In Ekpoma the Ujoelen claim to independence must have been derived from the founders close relationship with Benin, because the founder married Oba Ozolua’s daughter in the 2nd half of the fifteenth century Iruekpen also in Ekpoma is strongly believe to have been independent of the Ekpoma Onojie even though the Onojie appointment of his palace officials in the outstanding wards in Iruekpen broke their autonomy. The first of the titled holders, the Oniha, lived in Irukpen. Such a method was also used in Uromi to make Amedokhian amenable to the Onojie by patronising members of the Omi family who had integrated with the Odeva wards of Amedokhian and Efandion. A series of violent hostilities were mounted by the Odeva wards against the Onojie. It would appear that at the end of the hostility, one of the concessions Amedokhian granted to the Onojie was to allow his title holders permanent seats in the village council even though they were not elders.


The Onojie within his chiefdom could be said to have been an absolute ruler like the Oba of Benin. He was regard as a divine kind, having the power of life and death over his subjects. He was praised as Onjie –nenin i.e. “the kind elephant” and Akponokpono enormous size. Here is the situation where ideology differed significantly from practice. In practice, the Enijies in Esan were not absolute and the resultant powerlessness had in part, made some of them wicked and callous.

The Onojieship in Esanland was created out of diplomacy and its sustenance was through marriage alliances. In an effort to reconcile particular villages to the Onojie, he contracted marriages with the daughters of dominant figures in such villages. The Onojie’s desire for many wives among other things was aim at fostering alliances. Some villages had prohibited their daughters from marrying their Onojie even though they had no close kinship relation. Such villages were determined to frustrate the Onojie’s efforts to erode village autonomy through inter – marriages.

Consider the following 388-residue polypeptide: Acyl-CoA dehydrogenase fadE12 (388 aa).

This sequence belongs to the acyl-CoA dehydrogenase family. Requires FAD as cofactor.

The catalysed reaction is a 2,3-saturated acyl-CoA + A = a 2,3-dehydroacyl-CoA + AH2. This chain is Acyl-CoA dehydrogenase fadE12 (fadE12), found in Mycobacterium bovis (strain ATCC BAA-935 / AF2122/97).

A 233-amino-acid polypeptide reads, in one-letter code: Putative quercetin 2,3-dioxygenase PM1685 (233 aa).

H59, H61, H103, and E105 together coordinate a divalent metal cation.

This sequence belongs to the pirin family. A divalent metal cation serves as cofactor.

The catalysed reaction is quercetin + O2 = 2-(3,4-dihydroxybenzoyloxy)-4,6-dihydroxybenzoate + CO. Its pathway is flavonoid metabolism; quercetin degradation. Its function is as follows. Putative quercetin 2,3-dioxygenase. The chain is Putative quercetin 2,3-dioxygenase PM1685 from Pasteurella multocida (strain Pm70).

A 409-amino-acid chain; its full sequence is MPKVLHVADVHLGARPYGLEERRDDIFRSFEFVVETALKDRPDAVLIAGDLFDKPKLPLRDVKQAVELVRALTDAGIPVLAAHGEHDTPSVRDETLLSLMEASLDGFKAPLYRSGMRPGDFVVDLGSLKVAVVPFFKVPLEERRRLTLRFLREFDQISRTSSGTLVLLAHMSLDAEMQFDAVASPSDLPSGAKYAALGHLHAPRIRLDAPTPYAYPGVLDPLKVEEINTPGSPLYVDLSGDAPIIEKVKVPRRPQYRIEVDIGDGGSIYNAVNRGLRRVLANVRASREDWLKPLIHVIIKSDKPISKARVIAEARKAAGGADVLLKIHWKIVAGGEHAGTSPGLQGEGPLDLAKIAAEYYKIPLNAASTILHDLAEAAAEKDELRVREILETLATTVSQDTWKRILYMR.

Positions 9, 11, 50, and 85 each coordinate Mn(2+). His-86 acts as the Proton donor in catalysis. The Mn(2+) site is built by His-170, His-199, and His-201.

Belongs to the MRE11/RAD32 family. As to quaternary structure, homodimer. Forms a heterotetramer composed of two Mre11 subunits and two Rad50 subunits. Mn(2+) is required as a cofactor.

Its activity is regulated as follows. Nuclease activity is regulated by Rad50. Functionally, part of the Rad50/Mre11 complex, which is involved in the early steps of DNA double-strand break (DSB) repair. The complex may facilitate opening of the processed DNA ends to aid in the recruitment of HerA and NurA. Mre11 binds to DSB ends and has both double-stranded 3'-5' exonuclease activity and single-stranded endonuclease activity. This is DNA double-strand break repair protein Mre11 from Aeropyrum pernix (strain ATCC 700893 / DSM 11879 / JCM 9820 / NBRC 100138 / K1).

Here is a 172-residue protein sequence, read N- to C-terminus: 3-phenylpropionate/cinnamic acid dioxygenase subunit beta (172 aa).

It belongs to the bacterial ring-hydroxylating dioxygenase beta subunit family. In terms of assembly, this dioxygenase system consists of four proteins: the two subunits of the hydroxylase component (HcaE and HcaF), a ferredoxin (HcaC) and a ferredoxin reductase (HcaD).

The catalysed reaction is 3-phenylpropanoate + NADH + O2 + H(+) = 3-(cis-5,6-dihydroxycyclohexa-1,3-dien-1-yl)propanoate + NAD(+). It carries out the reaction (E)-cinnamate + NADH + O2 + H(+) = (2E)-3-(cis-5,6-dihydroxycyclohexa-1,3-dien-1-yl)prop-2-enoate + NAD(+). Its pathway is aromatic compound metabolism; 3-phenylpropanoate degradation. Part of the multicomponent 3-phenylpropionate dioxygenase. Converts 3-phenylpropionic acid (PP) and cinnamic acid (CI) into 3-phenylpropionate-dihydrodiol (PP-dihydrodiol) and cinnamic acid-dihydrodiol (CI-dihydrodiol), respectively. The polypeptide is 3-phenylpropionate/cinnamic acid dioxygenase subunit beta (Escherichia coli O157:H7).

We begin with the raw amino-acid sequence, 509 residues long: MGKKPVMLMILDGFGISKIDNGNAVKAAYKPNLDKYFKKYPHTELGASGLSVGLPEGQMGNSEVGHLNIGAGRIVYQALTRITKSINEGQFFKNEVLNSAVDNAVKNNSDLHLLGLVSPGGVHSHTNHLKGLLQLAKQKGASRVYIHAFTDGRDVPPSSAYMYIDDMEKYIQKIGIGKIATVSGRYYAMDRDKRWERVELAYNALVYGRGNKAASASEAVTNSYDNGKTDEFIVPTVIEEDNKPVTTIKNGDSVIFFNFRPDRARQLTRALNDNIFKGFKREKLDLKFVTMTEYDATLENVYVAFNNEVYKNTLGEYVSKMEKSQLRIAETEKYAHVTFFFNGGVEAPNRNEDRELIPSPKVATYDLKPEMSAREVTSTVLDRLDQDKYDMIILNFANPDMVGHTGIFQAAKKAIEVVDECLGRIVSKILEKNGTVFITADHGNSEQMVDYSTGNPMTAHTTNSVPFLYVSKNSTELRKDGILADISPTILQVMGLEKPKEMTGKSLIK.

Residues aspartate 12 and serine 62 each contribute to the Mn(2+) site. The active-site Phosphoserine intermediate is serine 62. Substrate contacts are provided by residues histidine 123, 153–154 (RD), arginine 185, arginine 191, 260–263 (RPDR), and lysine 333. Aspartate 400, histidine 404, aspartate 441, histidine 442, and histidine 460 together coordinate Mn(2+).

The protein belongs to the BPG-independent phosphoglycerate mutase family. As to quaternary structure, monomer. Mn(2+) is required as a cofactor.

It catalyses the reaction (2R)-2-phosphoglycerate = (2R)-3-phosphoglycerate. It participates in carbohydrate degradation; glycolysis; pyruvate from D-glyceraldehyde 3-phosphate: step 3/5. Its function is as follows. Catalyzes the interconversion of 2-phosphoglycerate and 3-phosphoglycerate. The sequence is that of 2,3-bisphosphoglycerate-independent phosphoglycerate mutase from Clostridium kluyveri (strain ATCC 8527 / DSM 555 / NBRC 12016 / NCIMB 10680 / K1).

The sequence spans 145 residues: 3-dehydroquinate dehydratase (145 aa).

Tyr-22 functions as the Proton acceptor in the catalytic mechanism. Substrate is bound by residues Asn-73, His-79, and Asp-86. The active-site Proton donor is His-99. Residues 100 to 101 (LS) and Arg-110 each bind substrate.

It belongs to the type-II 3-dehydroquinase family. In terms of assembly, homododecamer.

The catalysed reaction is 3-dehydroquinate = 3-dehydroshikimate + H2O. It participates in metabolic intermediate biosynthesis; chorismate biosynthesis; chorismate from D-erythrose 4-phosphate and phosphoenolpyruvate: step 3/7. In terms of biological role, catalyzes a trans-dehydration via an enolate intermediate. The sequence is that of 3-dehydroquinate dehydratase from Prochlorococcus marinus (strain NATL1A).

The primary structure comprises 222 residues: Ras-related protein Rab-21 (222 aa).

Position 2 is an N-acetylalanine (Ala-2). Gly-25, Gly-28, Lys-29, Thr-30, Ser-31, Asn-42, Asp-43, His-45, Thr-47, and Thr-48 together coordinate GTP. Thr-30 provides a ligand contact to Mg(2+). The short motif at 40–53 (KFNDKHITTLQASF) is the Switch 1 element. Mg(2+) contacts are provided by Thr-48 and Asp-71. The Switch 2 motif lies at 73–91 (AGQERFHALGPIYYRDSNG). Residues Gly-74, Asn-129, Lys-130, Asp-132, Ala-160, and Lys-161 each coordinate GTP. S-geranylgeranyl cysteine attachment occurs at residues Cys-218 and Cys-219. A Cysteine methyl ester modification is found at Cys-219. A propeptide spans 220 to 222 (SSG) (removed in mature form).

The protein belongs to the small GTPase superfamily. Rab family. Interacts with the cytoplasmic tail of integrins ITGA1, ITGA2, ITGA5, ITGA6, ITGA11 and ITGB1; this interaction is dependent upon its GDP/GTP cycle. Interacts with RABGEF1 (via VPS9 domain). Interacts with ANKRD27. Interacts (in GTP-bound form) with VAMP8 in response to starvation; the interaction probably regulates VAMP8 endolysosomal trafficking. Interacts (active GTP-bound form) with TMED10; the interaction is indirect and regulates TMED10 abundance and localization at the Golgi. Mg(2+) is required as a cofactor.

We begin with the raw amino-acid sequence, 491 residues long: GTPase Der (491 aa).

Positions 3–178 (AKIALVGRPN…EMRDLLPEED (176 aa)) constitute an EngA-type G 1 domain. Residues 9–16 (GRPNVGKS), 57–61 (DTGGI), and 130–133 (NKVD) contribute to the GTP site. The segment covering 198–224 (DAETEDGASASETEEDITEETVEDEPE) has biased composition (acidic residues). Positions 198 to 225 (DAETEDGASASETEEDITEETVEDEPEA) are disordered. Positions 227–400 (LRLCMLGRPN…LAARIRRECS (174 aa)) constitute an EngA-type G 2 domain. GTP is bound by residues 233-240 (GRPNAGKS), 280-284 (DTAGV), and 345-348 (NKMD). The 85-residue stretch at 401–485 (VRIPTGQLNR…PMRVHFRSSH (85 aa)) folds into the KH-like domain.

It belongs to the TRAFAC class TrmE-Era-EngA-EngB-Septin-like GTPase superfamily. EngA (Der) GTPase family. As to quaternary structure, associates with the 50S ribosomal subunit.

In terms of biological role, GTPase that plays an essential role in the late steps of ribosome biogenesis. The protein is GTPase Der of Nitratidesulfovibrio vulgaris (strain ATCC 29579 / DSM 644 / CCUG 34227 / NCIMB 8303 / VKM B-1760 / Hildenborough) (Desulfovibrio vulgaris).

Usually the heir apparent did not grow up in the palace; he lived outside it. In Irrua and Uromi, he lived at Oyomon village. At Ubiaja the heir live at Idumi –Ehalen. The determining factor in the choice of the village for the heir was diplomacy. A village, having dominant personalities, was given the heir. The fundamental reason for this separate residence was aimed at bringing together the loyalty and participation of the villages in the palace administration. The princes, those numerous sons who had no claim to the thrown also lived elsewhere, as in Uromi at Eboiyi which was another attempt to woo the loyalty of the villages. It had been argued that the princes were rascals and troublesome. They were kept outside the Eguare to prevent political intrigue and sexual misdemeanours with the numerous wives of their father.